Artist Spotlight: Sebastian Smolak
Getting the most out of LightWave 3D for architectural visualization
Posted: Wed 11 Dec 2013
When commercial developers and architects want to see what their new building will look like once it’s built, it would be nice to photograph it from all angles or allow them to tour the place day or night. Problem is, the property doesn’t exist. It hasn’t been built yet.
3D Artist Sebastian Smolak gets around this problem by creating photorealistic 3D architectural visualizations and animated clips that show in extraordinary detail what a building will look like when it’s finished. Corporate office centers with natural light streaming through the lobby, apartment buildings with ornate balconies, railings, and molding, high-rises overlooking public plazas, even dream homes and humble abodes are part of Smolak’s portfolio.
Doing business as Atlantis Arts Studio in Rumia, Poland, Smolak uses LightWave 3D software supplemented by a wide range of plug-ins to provide 3D architectural visualization and animation services customized to the needs of each unique project. While much of his diverse clientele is based in Poland, his business has grown beyond Polish borders.
“Many years ago, when I was looking for 3D software that would suit my needs and expectations, I chose LightWave because it’s a unified environment that lets me do even the most challenging project from start to finish for the most demanding client,” Smolak said. In 2001, he taught himself LightWave by experimenting on his own. He started by creating architectural animations using LightWave 7.0, reading books like LightWave 3D 1001 Tips and Tricks, by Timothy Albee, and reaching out to LightWave’s supportive community for ideas and advice.
“Every aspect of the job—which typically spans design, modeling, surfacing, lighting, and rendering—can be done entirely within LightWave without any need for expensive add-ons,” Smolak added. But he does like to supplement LightWave with a slew of plugins, many of which can be found in the LightWave Plugin database at https://www.lightwave3d.com/assets/plugins. Among these are vRoom from Eurisko Studios for fast interiors creation; StrokesPlus, for assigning Modeler or Layout shortcuts to mouse or pen/tablet gestures; and Global Materials from True Arts, for accelerating the editing and modification of materials on large numbers of similar objects in the scene, such as plants, all at once.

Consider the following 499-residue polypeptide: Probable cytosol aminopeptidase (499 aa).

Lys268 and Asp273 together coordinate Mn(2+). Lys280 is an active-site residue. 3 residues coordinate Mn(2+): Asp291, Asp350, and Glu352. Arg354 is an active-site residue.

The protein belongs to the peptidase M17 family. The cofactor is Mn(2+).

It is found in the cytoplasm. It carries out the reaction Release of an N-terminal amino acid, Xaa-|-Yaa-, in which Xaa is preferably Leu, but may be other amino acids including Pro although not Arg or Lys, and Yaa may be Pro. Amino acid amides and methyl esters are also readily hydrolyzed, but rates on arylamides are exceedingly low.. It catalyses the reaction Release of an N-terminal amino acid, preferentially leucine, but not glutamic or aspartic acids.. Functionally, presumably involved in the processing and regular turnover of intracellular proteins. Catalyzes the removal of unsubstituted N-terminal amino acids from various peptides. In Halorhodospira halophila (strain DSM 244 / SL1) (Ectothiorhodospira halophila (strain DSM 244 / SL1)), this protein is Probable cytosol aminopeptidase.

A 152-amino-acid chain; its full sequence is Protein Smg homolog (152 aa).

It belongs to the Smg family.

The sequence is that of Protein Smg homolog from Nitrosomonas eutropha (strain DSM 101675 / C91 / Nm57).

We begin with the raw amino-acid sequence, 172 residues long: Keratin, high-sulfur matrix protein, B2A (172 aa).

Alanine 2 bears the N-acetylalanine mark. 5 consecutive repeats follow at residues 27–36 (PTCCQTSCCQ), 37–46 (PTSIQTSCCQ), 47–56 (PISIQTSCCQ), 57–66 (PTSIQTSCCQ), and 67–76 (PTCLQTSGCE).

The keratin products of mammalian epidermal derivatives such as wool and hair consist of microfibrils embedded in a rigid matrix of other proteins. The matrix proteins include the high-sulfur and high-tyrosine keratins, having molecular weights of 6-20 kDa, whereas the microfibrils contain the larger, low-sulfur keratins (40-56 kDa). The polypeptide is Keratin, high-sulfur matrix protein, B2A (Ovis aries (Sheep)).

In some cases, Smolak does all the necessary modeling from scratch, sending 2D sketches or vector data to Modeler’s background layer to serve as templates. In other cases, he imports architectural sketches, plans or models from AutoCad, SketchUp, and other CAD programs via dxf, eps, obj, or fbx file import formats. Also, importing bvh motion data helps with setting up movements of CG people in architectural walkthrough animations.
“At the modeling stage, I can deploy components, such as windows, doors, or other objects, with the greatest precision according to the architect’s design, without having to manually measure the distance between them,” Smolak said. “There are no restrictions on the creation of the geometry of the most bizarre shapes, or moving, rotating, and stretching elements with utmost precision using the new LightWave 11.5 snapping possibilities.”
Smolak’s projects vary greatly in terms of the detail, scale, and production time they require. To visualize a small landscaped house may only take two days to complete, while bigger projects with four to six different views can take between five and 20 days. An elaborate property or settlement—with between 10 and 20 visualizations including aerial views and short animations—can take one to two months.
Since he’s usually working under tight time constraints, he must first consider the best strategy for meeting the deadline while rendering the most detailed visualizations possible. To make matters even more challenging, Smolak needs to be prepared for client changes and suggestions at each stage of the project. Perhaps they just want to swap out the type of fence around the property, or they may ask to replace all the windows for a totally different look.